It is officially March. So the NCAA seeds were announced yesterday. And the Spokane Spokesman-Review reacted with this front page. Spokane is home to Gonzaga which was name fourth seed overall and first in the West Coast bracket. The paper points out that this is the 15th straight tourney for the tiny Jesuit school, the fourth-longest streak behind baseketball powerhouses Kansas, Duke and Michigan State.
According to the Washington Post, the early choices made by Pope Francis indicate he will shake up the clubby Vatican government. The most-watched appointment is the Vatican’s secretary of state who governs the Roman Curia and is effectively the pope’s second-in-command. Many insiders are urging Pope Francis to pick a reformer and it seems like he may be leaning that way. In a statement, the Vatican said all department heads would be reinstated—but only on a provisional basis.
The bailout in Cyprus has investors worried about the Euro Zone again. The latest plan is a particularly painful one, says the LA Times: tax bank deposits. The government says they’ll just take a portion of those deposits—up to 10 percent—and put that money into the government accounts as a tax. President Nicos Anastasiades said the controversial plan is “the only alternative to a disorderly bankruptcy.”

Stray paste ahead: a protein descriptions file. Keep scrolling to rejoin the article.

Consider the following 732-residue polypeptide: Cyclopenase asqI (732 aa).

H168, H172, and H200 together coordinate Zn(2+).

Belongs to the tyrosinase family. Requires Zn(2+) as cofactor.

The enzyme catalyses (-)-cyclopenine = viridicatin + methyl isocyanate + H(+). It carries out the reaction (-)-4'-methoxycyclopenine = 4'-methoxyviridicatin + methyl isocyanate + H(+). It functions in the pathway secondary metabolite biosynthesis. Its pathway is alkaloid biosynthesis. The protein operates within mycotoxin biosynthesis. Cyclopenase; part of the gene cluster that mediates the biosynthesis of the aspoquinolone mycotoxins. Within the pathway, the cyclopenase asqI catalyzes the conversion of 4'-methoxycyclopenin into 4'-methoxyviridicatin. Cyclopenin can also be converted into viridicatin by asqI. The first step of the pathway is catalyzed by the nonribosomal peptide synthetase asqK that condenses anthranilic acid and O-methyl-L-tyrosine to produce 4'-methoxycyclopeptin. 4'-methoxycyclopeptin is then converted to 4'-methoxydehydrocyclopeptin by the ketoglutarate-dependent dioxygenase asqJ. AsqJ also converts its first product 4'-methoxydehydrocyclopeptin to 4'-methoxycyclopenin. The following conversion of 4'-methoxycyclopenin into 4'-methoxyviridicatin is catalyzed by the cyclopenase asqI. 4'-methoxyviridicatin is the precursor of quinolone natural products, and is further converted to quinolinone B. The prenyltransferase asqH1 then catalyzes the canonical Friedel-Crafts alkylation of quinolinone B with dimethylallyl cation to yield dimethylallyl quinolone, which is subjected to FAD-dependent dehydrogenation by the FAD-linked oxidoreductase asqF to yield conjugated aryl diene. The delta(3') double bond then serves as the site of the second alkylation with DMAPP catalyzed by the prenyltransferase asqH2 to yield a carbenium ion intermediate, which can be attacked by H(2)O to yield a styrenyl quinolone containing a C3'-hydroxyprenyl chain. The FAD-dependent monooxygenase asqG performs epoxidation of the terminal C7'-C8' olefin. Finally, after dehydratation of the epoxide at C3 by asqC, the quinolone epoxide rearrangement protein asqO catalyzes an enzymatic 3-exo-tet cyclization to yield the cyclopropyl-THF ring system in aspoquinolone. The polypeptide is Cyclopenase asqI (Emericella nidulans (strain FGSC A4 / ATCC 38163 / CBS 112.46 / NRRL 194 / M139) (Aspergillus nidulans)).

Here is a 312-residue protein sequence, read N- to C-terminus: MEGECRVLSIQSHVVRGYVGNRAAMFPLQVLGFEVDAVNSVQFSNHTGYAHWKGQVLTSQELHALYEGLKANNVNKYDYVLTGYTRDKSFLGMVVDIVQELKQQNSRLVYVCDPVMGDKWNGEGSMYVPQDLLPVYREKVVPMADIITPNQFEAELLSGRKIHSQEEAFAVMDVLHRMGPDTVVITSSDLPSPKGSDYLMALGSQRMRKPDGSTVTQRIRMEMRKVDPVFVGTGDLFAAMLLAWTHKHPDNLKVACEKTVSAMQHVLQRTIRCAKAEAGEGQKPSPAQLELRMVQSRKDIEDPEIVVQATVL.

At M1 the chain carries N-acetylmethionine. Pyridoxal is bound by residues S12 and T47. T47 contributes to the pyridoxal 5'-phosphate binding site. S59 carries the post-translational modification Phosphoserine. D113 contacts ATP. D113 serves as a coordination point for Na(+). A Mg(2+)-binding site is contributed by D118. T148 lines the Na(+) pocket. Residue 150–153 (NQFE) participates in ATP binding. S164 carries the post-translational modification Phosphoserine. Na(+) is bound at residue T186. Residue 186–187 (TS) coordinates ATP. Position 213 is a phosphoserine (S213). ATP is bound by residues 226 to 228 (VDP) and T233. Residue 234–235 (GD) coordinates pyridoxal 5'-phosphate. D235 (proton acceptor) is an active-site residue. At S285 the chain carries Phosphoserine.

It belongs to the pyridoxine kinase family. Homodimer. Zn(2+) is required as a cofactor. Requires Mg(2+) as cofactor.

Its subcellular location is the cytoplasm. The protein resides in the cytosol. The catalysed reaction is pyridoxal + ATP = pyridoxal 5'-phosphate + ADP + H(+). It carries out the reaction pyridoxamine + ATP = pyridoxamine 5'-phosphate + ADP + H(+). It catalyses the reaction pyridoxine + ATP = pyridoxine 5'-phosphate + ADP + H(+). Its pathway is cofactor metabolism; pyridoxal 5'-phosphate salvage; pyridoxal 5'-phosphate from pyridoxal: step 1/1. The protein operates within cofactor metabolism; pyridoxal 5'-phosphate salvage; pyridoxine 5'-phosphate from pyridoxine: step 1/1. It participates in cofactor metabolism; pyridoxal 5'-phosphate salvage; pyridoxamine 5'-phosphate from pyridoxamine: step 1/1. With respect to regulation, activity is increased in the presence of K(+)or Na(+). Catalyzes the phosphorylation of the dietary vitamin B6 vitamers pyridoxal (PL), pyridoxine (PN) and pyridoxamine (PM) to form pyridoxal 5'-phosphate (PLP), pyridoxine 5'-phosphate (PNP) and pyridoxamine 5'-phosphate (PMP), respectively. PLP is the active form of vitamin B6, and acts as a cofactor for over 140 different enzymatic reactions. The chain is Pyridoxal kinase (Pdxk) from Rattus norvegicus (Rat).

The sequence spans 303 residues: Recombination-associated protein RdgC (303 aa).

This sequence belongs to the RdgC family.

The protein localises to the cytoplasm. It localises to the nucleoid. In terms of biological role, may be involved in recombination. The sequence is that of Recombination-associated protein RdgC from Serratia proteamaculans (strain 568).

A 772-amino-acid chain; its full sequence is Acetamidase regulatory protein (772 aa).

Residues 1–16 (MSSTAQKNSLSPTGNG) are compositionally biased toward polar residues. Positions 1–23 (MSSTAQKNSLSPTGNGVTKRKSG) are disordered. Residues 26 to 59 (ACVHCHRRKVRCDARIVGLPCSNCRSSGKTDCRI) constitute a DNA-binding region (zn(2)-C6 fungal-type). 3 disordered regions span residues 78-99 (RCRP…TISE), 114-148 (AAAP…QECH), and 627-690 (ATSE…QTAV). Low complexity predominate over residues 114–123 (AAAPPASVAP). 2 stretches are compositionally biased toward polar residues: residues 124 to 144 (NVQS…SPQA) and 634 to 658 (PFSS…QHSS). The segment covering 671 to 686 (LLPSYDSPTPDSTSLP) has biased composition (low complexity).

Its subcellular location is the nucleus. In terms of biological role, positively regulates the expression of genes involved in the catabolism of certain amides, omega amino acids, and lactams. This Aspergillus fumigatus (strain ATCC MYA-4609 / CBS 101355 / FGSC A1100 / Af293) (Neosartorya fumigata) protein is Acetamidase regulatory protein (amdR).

The popular sketch comedy website Funny or Die is going longform to poke fun at the new Steve Jobs biopic, reports the New York Times this morning. Called “iSteve,” the 75-minute film is the site’s longest project to date. Justin Long, the guy who played Mac in all those Apple vs. PC commercials, is playing the late Jobs, a role you can check out starting April 15, when Funny or Die posts its “film” online.
The hipster set is obsessed with “The Love Song by Jonny Valentine,” a new novel that offers up a thinly-veiled version of Justin Beiber’s rise to fame. The story revolves around an “11-year-old singing and dancing phenom on a national stadium tour with an uber-controlling momager”—so why is it so appealing to a group of grown ups asks the New York Daily News? Explains one fan: “For all that we pretend to not care, we’re fascinated by celebrity.”
A British man is waiting to get the present of a lifetime, says the New York Post. Born without a penis, 39-year-old Andrew Wardle is being prepped for a novel surgery that will take skin from his arm and create a fully functional penis. Wardle was born with testicles and his bladder outside his body, a situation he said was livable until ” I got into my teens and started getting interested in girls.”
Ralph Gardner’s column in the Wall Street Journal this morning is all about the joy of having clean windows. You don’t realize how dirty they are, says Gardner, until you see them clean. If window washing doesn’t rank high on your list of hobbies, good news: there is apparently a robot in the works that will squeegee for you.
Written by Pat's Papers | UPDATED: Friday, 15 March 2013 7:26 AM